5 Minutes With… Pamelia Chia, Food Scientist-Turned-Cookbook Author
Growing up in a family “where adventurous eating was encouraged and cooking was taken very seriously”, it is no wonder that Pamelia Chia has fond memories of the wet market. “I used to live on Marymount Road, and the Lakeview Market was in front of our house. I visited the hawker centre regularly with my grandparents for breakfast, and we would often bump into my kindergarten school teacher. It felt like a tight-knit community space where everyone gathered together,” enthuses Chia.
It was the same story over at the adjacent wet market, where Chia would go grocery shopping with her mother. There, the roast seller would remember Chia’s favourite slab of char siew, and the fishmonger, her favourite assam fish dish. While wet markets are a microcosm of Singapore’s multicultural society, they are increasingly losing their place to supermarkets and online grocers. “What clearly distinguishes a wet market from a supermarket is the fact that it almost forces human interactions upon you. With no labels, no price tags, no self-checkout machines, one has to talk to the vendors and person shopping beside you. Relationships are fostered and there’s a spirit of generosity in the sharing of tips and [stories] of one’s life,” says Chia.
Keeping this spirit of wet markets alive formed the impetus for the food science and technology graduate, who later worked in the kitchens of homegrown restaurants such as Michelin-starred Candlenut, to write her first cookbook, Wet Market to Table. The book features over 80 recipes using uncommonly used vegetables, fruits and herbs found in Singapore’s wet markets, peppered with anecdotes from market vendors.
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What sparked your interest in food?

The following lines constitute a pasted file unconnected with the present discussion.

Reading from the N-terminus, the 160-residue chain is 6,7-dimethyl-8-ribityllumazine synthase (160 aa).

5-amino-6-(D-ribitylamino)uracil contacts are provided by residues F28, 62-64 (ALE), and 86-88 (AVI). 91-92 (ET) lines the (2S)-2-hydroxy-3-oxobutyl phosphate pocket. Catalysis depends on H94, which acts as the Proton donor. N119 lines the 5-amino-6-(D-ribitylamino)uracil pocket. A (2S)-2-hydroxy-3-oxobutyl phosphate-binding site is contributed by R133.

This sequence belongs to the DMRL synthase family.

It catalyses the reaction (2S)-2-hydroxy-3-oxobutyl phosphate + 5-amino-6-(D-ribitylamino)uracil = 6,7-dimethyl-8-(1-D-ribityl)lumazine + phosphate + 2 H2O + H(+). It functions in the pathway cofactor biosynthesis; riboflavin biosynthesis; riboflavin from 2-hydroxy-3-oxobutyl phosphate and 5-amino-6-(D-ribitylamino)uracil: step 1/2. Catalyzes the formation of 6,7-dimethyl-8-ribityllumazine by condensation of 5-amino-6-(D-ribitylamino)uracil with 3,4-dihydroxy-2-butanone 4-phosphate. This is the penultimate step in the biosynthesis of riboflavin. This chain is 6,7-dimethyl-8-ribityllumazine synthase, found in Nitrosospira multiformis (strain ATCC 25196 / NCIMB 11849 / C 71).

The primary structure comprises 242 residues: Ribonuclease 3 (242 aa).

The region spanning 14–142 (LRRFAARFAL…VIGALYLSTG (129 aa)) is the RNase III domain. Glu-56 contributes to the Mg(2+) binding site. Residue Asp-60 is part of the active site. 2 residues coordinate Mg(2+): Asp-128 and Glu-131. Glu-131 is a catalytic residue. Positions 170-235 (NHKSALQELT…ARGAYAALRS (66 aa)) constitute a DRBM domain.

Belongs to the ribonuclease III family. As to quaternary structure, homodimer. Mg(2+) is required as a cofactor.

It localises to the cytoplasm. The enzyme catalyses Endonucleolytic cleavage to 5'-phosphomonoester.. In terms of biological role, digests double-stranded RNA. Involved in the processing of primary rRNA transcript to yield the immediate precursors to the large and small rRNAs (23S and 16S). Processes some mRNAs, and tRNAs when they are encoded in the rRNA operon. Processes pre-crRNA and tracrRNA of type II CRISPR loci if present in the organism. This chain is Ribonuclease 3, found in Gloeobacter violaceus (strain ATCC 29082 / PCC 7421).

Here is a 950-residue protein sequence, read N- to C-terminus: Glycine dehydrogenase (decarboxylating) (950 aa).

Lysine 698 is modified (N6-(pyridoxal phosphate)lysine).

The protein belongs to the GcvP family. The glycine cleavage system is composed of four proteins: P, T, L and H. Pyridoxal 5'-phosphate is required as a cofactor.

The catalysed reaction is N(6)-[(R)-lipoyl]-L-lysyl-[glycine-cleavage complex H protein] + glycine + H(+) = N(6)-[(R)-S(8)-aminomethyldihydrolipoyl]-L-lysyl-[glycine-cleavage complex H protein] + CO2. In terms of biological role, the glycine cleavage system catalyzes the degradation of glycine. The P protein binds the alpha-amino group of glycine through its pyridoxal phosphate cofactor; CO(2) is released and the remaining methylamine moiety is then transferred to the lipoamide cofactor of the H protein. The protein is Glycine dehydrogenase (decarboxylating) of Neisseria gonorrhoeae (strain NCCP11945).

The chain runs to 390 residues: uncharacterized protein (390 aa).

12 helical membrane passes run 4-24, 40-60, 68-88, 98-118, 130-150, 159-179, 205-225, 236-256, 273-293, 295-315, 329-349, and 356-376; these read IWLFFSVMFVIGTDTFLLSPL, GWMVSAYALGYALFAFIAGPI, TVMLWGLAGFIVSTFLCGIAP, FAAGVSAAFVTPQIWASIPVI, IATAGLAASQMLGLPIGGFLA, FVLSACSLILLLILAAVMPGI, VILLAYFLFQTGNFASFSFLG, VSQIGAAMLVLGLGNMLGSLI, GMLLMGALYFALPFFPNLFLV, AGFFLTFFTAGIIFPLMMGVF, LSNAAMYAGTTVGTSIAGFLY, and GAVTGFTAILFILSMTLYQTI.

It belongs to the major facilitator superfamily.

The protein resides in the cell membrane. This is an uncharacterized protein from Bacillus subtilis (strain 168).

Pamelia Chia My father’s family is very westernised. On special occasions, his sister would take us to [savour delicacies] such as foie gras and terrine. My mother’s family is traditional Chinese. Soups are always on the table, and every ingredient is respected. We relished underappreciated parts of the hog such as the ears, stomach and tails. This upbringing impacted me as a cook and made me realise that cooking is about using the best ingredients and treating them simply, with reverence.
What is an uncommon ingredient you can use in Asian cooking?
PM One such ingredient is celtuce. Western chefs describe it as nutty or asparagus-like, but to me, it’s pandan. When chilled, it becomes crunchy and refreshing. In the cookbook, I have a recipe for pickled celtuce, to be eaten with kao soi or Thai curry noodles. The crunchiness and acidity of the pickled celtuce help cut through the richness of the curry.
Where are your favourite wet markets?
PM The smaller markets such as Pek Kio, Shunfu and Empress are my favourites. I love buying vegetables from the uncle at Empress market—he has a great selection and is generous with his knowledge.
How can we keep the spirit of wet markets alive?
PM Fishmongers are using WhatsApp to update their regular customers on the latest catches of the day; and Jeffrey Tan of Dishthefish, who is profiled in the book, is vacuum packing his seafood so customers don’t have to worry about the wet mess. There will never be a way to keep the markets as they were because they are a reflection of the times. What I hope we can keep is the ren qing wei or human warmth.
What will you be writing on next?
PM I’m thinking about writing a second cookbook on making vegetables delicious, with recipes that appeal to the Asian palate. In Singapore cuisine, vegetables are always sidelined. Think about our national dishes, such as chicken rice: it’s chicken, chicken‑flavoured rice and three slices of cucumber. To encourage people to eat more vegetables, we need to develop recipes that taste delicious.
Wet Market to Table: A Modern Approach to Fruit and Vegetables is available at epigrambooks.sg
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